Fact vs. Fiction; DEA Agents Sue Over ‘American Gangster’

Uh oh! Here we go again. Another group of people suing the movies for falsely depicting them in a movie. This has happened before, many times and to no avail. (See Another Borat Lawsuit). According to the Associated Press, a group of retired federal drug enforcement agents sued NBC Universal on Wednesday, saying the movie “American Gangster” falsely portrayed them as villains in the story of a Harlem heroin trafficker.But, is this case different than the others?

The suit, filed in federal court in Manhattan, claims that the movie defamed hundreds of DEA agents and New York City police officers by claiming at the end that Frank Lucas’ collaboration with prosecutors “led to the convictions of three-quarters of New York City’s Drug Enforcement Agency.” (Source)

Is this just another case of Hollywood distorting reality? New York City Police Department spokesman Paul Browne thinks it is. However, according to NBC Universal Senior Vice President David Burg, the film is a “fictionalized work.”

According to the Complaint

The defamation involved the defendant NBC Universal, through its Universal Studios, falsely communicating, in writing, to millions of people in a motion picture called American Gangster that three quarters of New York City’s DEA, from approximately 1973 through approximately 1985, were convicted criminals. With this utterly false and defamatory statement the defendant has ruined and impugned the reputations of these honest and courageous public servants in the eyes of millions of people who have already been exposed to this defamation and damaged them in their current trades and professions, and, if not stopped by an injunction, will further ruin and impugn their reputations in the eyes of millions more who are about to be exposed to the defamation, and will further damage them in their current trades and professions.

The Complaint seeks relief for the following:

a. Ordering a preliminary and permanent injunction enjoining and estraining defendant, and all its officers and agents, servants, and employees, and all those persons in active concert or articipation with them form directly or indirectly using, distributing or showing American Gangster to anyone else with the false legend;

b. Ordering the defendant to recall each copy of American Gangster that contains the false legend;

c. Ordering that defendant immediately deliver up all signs, prints, packages, and advertisements in its possession or under its control bearing the false legend;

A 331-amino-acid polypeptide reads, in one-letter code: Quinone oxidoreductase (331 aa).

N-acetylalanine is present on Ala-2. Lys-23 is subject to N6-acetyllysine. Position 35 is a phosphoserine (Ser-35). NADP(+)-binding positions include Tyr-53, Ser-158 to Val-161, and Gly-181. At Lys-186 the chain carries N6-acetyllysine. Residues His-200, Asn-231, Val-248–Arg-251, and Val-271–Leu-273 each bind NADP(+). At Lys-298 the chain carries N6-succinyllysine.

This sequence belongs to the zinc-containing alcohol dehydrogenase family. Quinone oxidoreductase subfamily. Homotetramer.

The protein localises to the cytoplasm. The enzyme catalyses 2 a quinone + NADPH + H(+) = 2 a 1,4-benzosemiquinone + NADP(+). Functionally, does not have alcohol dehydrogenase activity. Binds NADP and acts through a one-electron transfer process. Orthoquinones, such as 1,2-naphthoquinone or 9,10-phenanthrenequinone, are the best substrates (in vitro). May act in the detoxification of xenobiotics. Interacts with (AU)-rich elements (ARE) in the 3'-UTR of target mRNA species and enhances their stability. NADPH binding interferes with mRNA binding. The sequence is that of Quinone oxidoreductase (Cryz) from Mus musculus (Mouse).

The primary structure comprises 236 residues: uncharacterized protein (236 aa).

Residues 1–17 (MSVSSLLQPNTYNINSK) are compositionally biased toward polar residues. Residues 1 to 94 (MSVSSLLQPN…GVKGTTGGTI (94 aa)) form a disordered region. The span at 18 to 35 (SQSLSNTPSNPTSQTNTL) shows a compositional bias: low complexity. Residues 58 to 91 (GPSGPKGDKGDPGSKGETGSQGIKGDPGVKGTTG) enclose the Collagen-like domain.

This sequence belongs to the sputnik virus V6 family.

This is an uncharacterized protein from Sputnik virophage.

d. Ordering restitution of all moneys obtained directly or indirectly by defendant by means of this improper conduct;

e. Ordering defendant to disgorge all its profits from American Gangster;

f. Ordering defendant to publish in the same media outlets in which it defamed Plaintiffs and the Plaintiff Class the truth about the New York City DEA’s role in the investigation, arrest
and prosecution of Frank Lucas;

g. With respect to each cause of action awarding compensatory damages in an amount to be determined at trial, but at least in an amount of $5,000,000 exclusive of interests and costs;

h. With respect to the first and second cause of action awarding punitive damages of $50,000.000;

i. Awarding prejudgment interest pursuant to Title 28, USC Section 1961(a);

j. Awarding costs and attorneys’ fees in an amount to be determined at trial;

If you’re interested, here’s the American Gangster Complaint.


3 responses to “Fact vs. Fiction; DEA Agents Sue Over ‘American Gangster’

  • AL (AJ) Pierce

    It will be very interesting what happens in this case. I will be further looking into this case to see if the plantiffs receive all they are requesting. Maybe they will not receive a dime. Cases such as these really excite me.

  • Jeri Harms

    This lawsuit is crazy. A person or company cannot be stopped in making a movie (or even writing a story) which was based on a legend. If so, we sure wouldn’t have the entertainment we have today (through movies or books!).

  • Tasia

    Well Slander is really not acceptable! Yes Hollywood has 1st Amendment rights along with the right to be artistic & creative. But, does this justify harming someone or a group of peoples reputation with slanderous means? Since when is it okay to Say things that are false or that discredit a group of people or individuals? Where do you draw the line on creativity? I wonder wouldn’t it be possible to make movies,write books, newspaper articles, or speeches that don’t discredit or slander certain groups of people or individuals? If you really must write something that is derogatory about an individual or group of individuals there are plenty that have been convicted of disgusting crimes within our legal system, and you have the proof right at your fingertips. I would imagine there is plenty of material out there without accusing a group or individual of some unpleasant behavior or actions, which you have no proof of or any court ruling on…

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